Books for Sufferers of Seasonal Affective Disorder

Elizabeth Bastos

Staff Writer

Elizabeth Bastos has written for The New York Times, The Washington Post, and The Boston Globe, and writes at her blog 19th-Century Lady Naturalist. Follow her on Twitter: @elizabethbastos

This is the time of year when I won’t be found without a pit crew of a full spectrum lightbox, Vitamin D supplements, and a good book. It’s the only way to trudge through the grim gray slush of of Mid-Atlantic midwinter.

Hitting the arrow into the heart of the matter is William Styron’s Darkness Visible: A Memoir of Madness. The novelist was stricken with depression in his 60s and his chronicle is to too many, familiar. He strikes that gong of monstrous ugly sludge that is the “illness narrative.” Read it and understand deeply, empathically, this line from Dante, “In the middle of the journey of our life / I found myself in a dark wood.” And then turn your light box up to ELEVEN.

Wendell Berry wrote, “To go in the dark with a light is to know the light./To know the dark, go dark. Go without sight,/and find that the dark, too, blooms and sings, / and is traveled by dark feet and dark wings.” I’ve taken this poem to mean that I should learn about owls. Owls of the United States and Canada: A Complete Guide to Their Biology and Behavior by Wayne Lynch has been my guide.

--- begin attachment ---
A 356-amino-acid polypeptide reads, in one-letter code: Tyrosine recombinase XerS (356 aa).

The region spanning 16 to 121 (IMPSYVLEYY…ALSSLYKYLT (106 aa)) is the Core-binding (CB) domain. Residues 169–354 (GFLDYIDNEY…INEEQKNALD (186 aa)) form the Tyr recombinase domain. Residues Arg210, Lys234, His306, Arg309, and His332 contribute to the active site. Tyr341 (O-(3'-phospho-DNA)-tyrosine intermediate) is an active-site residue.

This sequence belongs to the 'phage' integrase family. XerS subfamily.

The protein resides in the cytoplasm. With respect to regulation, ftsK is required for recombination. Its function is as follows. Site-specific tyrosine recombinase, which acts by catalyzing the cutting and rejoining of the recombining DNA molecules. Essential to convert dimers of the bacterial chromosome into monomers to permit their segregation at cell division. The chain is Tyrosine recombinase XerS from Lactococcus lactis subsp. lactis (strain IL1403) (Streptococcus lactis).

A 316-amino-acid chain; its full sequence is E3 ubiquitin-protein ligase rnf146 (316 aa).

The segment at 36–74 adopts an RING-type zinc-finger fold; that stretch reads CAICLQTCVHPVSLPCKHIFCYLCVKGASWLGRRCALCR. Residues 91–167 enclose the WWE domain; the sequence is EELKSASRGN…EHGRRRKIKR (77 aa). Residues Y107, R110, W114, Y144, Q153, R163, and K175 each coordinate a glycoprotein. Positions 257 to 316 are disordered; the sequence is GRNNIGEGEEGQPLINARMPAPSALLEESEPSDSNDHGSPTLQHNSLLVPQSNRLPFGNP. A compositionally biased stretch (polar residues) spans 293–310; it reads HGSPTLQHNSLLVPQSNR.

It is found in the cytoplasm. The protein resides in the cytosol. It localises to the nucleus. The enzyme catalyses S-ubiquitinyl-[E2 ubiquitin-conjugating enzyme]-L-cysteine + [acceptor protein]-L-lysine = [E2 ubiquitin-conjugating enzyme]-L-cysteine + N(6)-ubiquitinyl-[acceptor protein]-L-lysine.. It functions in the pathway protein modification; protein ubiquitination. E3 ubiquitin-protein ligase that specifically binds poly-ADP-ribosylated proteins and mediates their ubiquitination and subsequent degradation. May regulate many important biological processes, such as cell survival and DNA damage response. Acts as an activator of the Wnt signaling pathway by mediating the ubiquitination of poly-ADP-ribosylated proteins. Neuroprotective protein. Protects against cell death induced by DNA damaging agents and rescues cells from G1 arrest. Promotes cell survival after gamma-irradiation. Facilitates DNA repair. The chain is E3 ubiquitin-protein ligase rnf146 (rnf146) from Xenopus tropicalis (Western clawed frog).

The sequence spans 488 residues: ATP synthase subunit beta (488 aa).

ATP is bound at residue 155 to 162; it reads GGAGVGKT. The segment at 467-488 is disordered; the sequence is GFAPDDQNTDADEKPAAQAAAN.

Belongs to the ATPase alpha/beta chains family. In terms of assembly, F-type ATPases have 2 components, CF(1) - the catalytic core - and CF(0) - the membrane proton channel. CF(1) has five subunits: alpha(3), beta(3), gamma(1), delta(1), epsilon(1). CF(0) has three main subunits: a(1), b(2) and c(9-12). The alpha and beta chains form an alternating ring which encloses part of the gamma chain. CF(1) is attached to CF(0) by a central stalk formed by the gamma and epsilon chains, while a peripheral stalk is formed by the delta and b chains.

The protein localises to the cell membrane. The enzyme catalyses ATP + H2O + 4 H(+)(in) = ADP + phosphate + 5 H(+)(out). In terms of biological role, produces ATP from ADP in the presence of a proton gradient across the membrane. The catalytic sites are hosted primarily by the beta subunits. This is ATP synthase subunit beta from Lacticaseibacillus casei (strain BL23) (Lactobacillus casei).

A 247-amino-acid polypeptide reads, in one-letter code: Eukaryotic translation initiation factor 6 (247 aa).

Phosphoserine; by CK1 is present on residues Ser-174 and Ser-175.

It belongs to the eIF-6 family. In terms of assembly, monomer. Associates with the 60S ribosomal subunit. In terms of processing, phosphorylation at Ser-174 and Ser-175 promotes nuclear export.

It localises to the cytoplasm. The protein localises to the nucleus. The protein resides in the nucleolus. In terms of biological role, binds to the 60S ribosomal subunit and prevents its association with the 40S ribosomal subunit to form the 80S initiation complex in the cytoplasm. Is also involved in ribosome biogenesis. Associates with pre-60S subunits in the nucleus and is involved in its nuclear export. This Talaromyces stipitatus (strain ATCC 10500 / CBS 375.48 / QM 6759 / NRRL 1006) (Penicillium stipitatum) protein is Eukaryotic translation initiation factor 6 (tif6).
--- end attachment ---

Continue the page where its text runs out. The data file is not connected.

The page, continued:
Since it is so dark so early and the trees are barren of leaves I’ve become quite a good owler (when life hands you lemons and darkness, make lemonade and go owling, right?).

Then, add froth. Gaiety. Absurdity. It will be spring again. “If Winter comes, can Spring be far behind…” And while it’s not here yet, go in your imagination to Italy and southern France with Frances Mayes’ Under the Tuscan Sun and Peter Mayle’s A Year in Provence. Watch the movie Jean de Flourette just for the soundtrack which is dry Mediterranean sunny, summer insects and warm breeze.


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